Triggers Prow jobs from Pub/Sub.

Sub is a Prow component that can trigger new Prow jobs (PJs) using Pub/Sub messages. The message does not need to have the full PJ defined; instead you just need to have the job name and some other key pieces of information (more on this below). The rest of the data needed to create a full-blown PJ is derived from the main Prow configuration (or inrepoconfig).

Deployment Usage

Sub can listen to Pub/Sub subscriptions (known as “pull subscriptions”).

When deploy the sub component, you need to specify --config-path to your prow config, and optionally --job-config-path to your prowjob config if you have split them up.

Notable options:

  • --dry-run: Dry run for testing. Uses API tokens but does not mutate.
  • --grace-period: On shutdown, try to handle remaining events for the specified duration.
  • --port: On shutdown, try to handle remaining events for the specified duration.
  • --github-app-id and --github-app-private-key-path=/etc/github/cert: Used to authenticate to GitHub for cloning operations as a GitHub app. Mutually exclusive with --cookiefile.
  • --cookiefile: Used to authenticate git when cloning from https://... URLs. See http.cookieFile in man git-config.
  • --in-repo-config-cache-size: Used to cache Prow configurations fetched from inrepoconfig-enabled repos.
flowchart TD

    classDef yellow fill:#ff0
    classDef cyan fill:#0ff
    classDef pink fill:#f99

    subgraph Service Cluster
        PCM[Prow Controller Manager]:::cyan
        subgraph Sub
            staticconfig["Static Config
                (git clone &lt;inrepoconfig&gt;)"]
            YesOrNo{"Is my-prow-job-name
                in the config?"}

    subgraph Build Cluster

    subgraph GCP Project
        subgraph Pub/Sub
    subgraph Message
            &quot;attributes&quot;:{&quot;;: &quot;...&quot;},
            &quot;data&quot;: ...,

    Message --> Topic --> Subscription --> Sub --> |Pulls| Subscription
    staticconfig --> YesOrNo
    inrepoconfig -.-> YesOrNo
    YesOrNo --> Yes --> |Create| Prowjob --> PCM --> |Create| Pod
    YesOrNo --> No --> |Report failure| Topic

Sending a Pub/Sub Message

Pub/Sub has a generic PubsubMessage type that has the following JSON structure:

  "data": string,
  "attributes": {
    string: string,
  "messageId": string,
  "publishTime": string,
  "orderingKey": string

The Prow-specific information is encoded as JSON as the string value of the data key.

Pull Server

All pull subscriptions need to be defined in Prow Configuration:

  - "subscription-01"
  - "subscription-02"
  - "subscription-03"
  - "subscription-01"
  - "subscription-02"
  - "subscription-03"

Sub must be running with GOOGLE_APPLICATION_CREDENTIALS environment variable pointing to the service account credentials JSON file. The service account used must have the right permission on the subscriptions (Pub/Sub Subscriber, and Pub/Sub Editor).

More information at

Periodic Prow Jobs

When creating your Pub/Sub message, for the attributes field, add a key with value Then for the data field, use the following JSON as the value:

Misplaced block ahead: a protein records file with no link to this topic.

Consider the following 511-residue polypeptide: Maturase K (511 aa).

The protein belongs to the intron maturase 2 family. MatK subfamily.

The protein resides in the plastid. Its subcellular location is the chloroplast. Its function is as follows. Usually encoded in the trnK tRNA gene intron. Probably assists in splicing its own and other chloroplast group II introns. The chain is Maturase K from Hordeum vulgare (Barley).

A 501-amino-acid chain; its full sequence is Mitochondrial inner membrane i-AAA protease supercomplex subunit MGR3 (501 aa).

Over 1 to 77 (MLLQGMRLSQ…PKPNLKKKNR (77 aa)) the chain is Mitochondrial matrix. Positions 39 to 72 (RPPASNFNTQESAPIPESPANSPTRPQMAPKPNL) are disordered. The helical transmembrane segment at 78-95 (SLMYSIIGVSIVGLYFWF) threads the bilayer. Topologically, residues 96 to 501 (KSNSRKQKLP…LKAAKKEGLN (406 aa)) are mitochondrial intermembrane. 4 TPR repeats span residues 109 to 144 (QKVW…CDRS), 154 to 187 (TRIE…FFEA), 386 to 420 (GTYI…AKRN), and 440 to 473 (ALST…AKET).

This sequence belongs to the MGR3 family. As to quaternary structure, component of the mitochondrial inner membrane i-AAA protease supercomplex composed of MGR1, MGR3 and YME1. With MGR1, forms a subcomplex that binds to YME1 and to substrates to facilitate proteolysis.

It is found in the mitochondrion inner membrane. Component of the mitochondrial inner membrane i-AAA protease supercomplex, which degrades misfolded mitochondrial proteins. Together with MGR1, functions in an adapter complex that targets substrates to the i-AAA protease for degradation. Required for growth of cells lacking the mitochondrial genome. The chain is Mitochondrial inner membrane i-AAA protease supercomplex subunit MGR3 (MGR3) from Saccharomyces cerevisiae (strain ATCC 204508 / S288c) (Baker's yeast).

# GCP project where Prow Job statuses are published by Prow. Must also
    # provide "" to take effect.
    # It's highly recommended to configure this even if prowjobs are monitored
    # by other means, because this is also where errors are reported when the
    # jobs are failed to be triggered.

    # Unique run ID.

    # GCP pubsub topic where Prow Job statuses are published by Prow. Must be a
    # different topic from where this payload is published to.

Note: the # lines are comments for purposes of explanation in this doc; JSON does not permit comments so make sure to remove them in your actual payload.

The above payload will ask Prow to find and trigger the periodic job named my-periodic-job, and add/overwrite the annotations and environment variables on top of the job’s default annotations. The* annotations are used to publish job statuses.

Note: periodic jobs always clone source code from ref (a branch) instead of a specific SHA. If you need to trigger a job based on a specific SHA you can use a postsubmit job instead.

Postsubmit Prow Jobs

Triggering presubmit job is similar to periodic jobs. Two things to change:

  • instead of an attributes with key and value, replace the value with
  • requires setting refs instructing postsubmit jobs how to clone source code:
  # Common fields as above

    "org": "org-a",
    "repo": "repo-b",
    "base_ref": "main",
    "base_sha": "abc123"

This will start postsubmit job my-postsubmit-job, clones source code from base_ref at base_sha.

(There are more fields can be supplied, see full documentation)

Presubmit Prow Jobs

Triggering presubmit jobs is similar to postsubmit jobs. Two things to change:

  • instead of an attributes with key and value, replace the value with
  • for the refs field, additionally supply a pulls field, like this:
  # Common fields as above

    "org": "org-a",
    "repo": "repo-b",
    "base_ref": "main",
    "base_sha": "abc123",
    "pulls": [
        "sha": "def456"

This will start presubmit job my-presubmit-job, clones source code like pull requests defined under pulls, which merges to base_ref at base_sha.

(There are more fields that can be supplied, see full documentation. For example, if you want the job to be reported on the PR, add number field right next to sha)

Gerrit Presubmits and Postsubmits

Gerrit presubmit and postsubmit jobs require some additional labels and annotations to be specified in the pubsub payload if you wish for them to report results back to the Gerrit change. Specifically the following annotations must be supplied (values are examples):

  annotations: my-repo~master~I79eee198f020c2ff23d49dbe4d2b2ef7cdc4091b
  labels: "4" 2b8cafaab9bd3a829a6bdaa819a18f908bc677ca